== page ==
Thursday, August 15, 2013
Sgt. Shannon Sharp, 42, of Summerville is a multi-faceted man. For Summerville Police Department, he is an assistant supervisor for the day shift overseeing Patrol Team 3.
He has been with SPD for 13 years.
He grew up “all over,” as his dad was in the paper industry, which required them to move around. Born in Ohio, he has lived in Ohio, Wisconsin, Alabama, Arkansas, Oregon, New Jersey and Connecticut. Right after graduating from high school, he announced he was joining the Army much to his dad’s surprise. His dad, he says, well remembered Viet Nam, and tried to dissuade him to no avail.
A year later, Sharp recalls sitting in the middle of the Saudi Arabian desert, writing his dad, telling him he should have listened to him.
After three years as a long-range surveillance specialist, Sharp left the Army.
He went to college for a bit at Central Michigan University, having been persuaded to give it a try by an army buddy. “A 21-year-old in with a bunch of 18-year-olds, was not my thing,” says Sharp. So he left college and moved to New Jersey. “It is really hard to get into law enforcement in New Jersey,” he recalls, “the waiting list is years-long.”
So he and his little sister moved to Savannah where there was a six-month wait to get hired at the Savannah Police Department. In the interim, he went to work for the College of Charleston Department of Public Safety. In Charleston he met Lt. Doug Wright who urged him to apply to Summerville Police Department. He did and was hired in 2000.
Why so anxious to be a cop? His grandfather was a police officer in Springfield, Ohio and his grandparent’s uncle had been the chief of police there. It was family tradition.
He has, in addition to police academy training, done extensive gang recognition training and spent six years in investigations. He has not worked in narcotics but has had “all sorts of other training including FBI sponsored training.” He is also trained to deal with domestic violence.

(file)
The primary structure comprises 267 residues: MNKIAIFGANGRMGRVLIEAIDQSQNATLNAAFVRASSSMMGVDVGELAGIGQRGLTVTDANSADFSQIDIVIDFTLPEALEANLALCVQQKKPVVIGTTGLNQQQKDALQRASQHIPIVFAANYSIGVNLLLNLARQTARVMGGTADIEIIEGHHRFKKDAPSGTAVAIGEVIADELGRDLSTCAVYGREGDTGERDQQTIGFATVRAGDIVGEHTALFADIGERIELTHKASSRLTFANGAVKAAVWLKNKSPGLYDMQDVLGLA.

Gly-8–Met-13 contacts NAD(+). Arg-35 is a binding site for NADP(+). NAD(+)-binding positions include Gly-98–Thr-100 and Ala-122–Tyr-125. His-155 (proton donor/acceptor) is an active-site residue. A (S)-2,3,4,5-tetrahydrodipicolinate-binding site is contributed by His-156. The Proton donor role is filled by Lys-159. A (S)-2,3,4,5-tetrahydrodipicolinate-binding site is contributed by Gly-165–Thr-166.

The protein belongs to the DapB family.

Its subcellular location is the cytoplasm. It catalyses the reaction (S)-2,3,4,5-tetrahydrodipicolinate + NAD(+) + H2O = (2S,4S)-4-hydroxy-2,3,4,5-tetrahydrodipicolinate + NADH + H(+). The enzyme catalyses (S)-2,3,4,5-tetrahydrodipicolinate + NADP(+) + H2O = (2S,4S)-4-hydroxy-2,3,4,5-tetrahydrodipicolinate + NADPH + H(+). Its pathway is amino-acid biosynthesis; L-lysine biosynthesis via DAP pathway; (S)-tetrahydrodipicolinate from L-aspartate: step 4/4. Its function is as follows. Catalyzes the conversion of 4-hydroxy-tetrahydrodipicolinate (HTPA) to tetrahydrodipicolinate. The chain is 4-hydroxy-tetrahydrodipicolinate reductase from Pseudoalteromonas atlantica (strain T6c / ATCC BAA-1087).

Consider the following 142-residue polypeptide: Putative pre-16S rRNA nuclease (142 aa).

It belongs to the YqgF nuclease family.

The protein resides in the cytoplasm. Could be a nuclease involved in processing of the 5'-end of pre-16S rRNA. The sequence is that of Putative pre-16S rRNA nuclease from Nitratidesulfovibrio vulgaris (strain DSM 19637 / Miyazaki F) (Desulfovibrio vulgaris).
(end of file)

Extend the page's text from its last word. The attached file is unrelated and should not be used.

He loves being on the road, he says, and, in his supervisory capacity, goes to all the calls he can to help out. He says he might like to climb the career ladder as high as Lieutenant but probably not any higher because “then you’re off the road.”
“I like dealing first-hand with cases and people,” he explains.
Sharp recalls one case that was “a real eye-opener” for him. “An idiot shot at me! We were on the night shift and we caught three people coming out of a building they had broken into. I had to disarm one man who had a screwdriver,” he continues. “It was intense. His partner ran away and ran right into a fence frame. Turned out he had a small derringer and had tried to fire it at me but the bullets didn’t fire.”
Sharp says it is satisfying when they can get a murder suspect to confess. He recalls a man who had his motorcycle stolen and he remembers not being able to find it. “I figured it was long gone to a chop shop. Then, a while later, on a completely unrelated call, I found it out behind the suspect’s house on the other case. The guy [motorcycle owner] was so happy!”
Oh, and almost as an aside, he suddenly remembers he was the South Carolina Officer of the Year for the 40 and 8 Service Club. His nomination was a result of one of his homicide by child abuse cases where he had been recognized by the Fraternal Order of Police, which then submitted his recognition letter to the 40/8 which, in turn, awarded him Officer of the Year.
When he’s not dealing with the community? He spends his time with his family, “two crazy dogs” – Lucy, whose breed, he says, is “Brown Dog” and Max, a female German Shepherd. His wife, Penny, is a respiratory therapist at MUSC. They are the proud parents of three children – Elias, 11, Nora, 6 and Sam, 5. They adopted Nora and Sam from China.
Sharp loves to read in his spare time. “I read everything,” he says, “history, science, even crime.” When he had more time, he was on the department pistol team and won “a bunch of trophies.” He no longer has enough time.
He likes sports and was good enough at baseball to be offered a scholarship back in his high school days.
Another love of his is cooking. In fact, he enjoys it so much that he and his dad wrote a cookbook together.
“It’s not published,” he says, “and it’s not fancy cuisine…just regular food like chicken Parmesan, fried chicken, Buffalo wings…you know, that sort of stuff.”
He describes a lot of plain old good comfort food and he says he cooks the meals when he is home.
So where did ex-army, current law enforcement learn to cook? Home Ec., of course.
“I told my mom,” he explains, “that I wasn’t getting married so I would need to know how to cook my own meals, mend my own clothes, iron, etc., and she reluctantly agreed to let me take Home Ec. There were girls involved, of course, but she didn’t know that.”
So, yes, he can iron, sew and cook.
“My wife is very good about it and she let’s me cook,” he laughs.
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